6. I don't leave off in the middle of a scene, but I always start in the middle of the action--which isn't exactly the same thing because I don't go back and add unnecessary prelude--but it works in a similar fashion and motivates the creative juices. Loved your scenes. The puppies are sooo cute.

    ReplyDelete
    Replies
    1. Thanks for stopping by-let me know when you have that easy-add button on your website :) The puppies say "thanks, we are even cuter in 'person'."

      Delete
  7. Walking is one of the time-tested means of therapy for just about anything, but I agree for a writer it allows juices to replenish and ideas time to come back out of hiding. Those locations are beautiful. I wish we had something similar near me!

    ReplyDelete
    Replies
    1. I am thoroughly spoiled in terms of scenic beauty. We're planning a move and I'm trying to absorb as much Maine awesomeness as I can (and taking lots of photos too).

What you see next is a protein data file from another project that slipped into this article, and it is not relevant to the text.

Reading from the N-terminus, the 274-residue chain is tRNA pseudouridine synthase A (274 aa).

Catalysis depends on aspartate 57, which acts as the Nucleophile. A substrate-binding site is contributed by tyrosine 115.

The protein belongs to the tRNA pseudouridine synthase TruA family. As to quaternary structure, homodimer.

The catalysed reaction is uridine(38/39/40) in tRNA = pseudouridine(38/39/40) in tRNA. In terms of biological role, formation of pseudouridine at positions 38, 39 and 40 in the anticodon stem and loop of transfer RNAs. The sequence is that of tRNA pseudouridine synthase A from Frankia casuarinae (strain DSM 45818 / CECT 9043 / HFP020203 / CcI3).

Delete
  8. I have two dogs, too. They're both English labs (so smaller than the American labs), and just way too much fun. Loved the video -- and jealous you have a beach to walk on! We have a lake here, but there's like no beach really.

    ReplyDelete
    Replies
    1. Well, your Labs would love "my" beach, lol. My dogs like to wade in the water but they haven't yet tried to swim.

      Delete
  9. Hey there! I love your post! Thank you so much for sharing. I was so excited to hear that you're inspired from graveyards because so am I. So many people get weirded out, but for me there's nothing better than a quiet walk through the cemetery. Some of my best names and ideas have come from that. Have a great day!

    ReplyDelete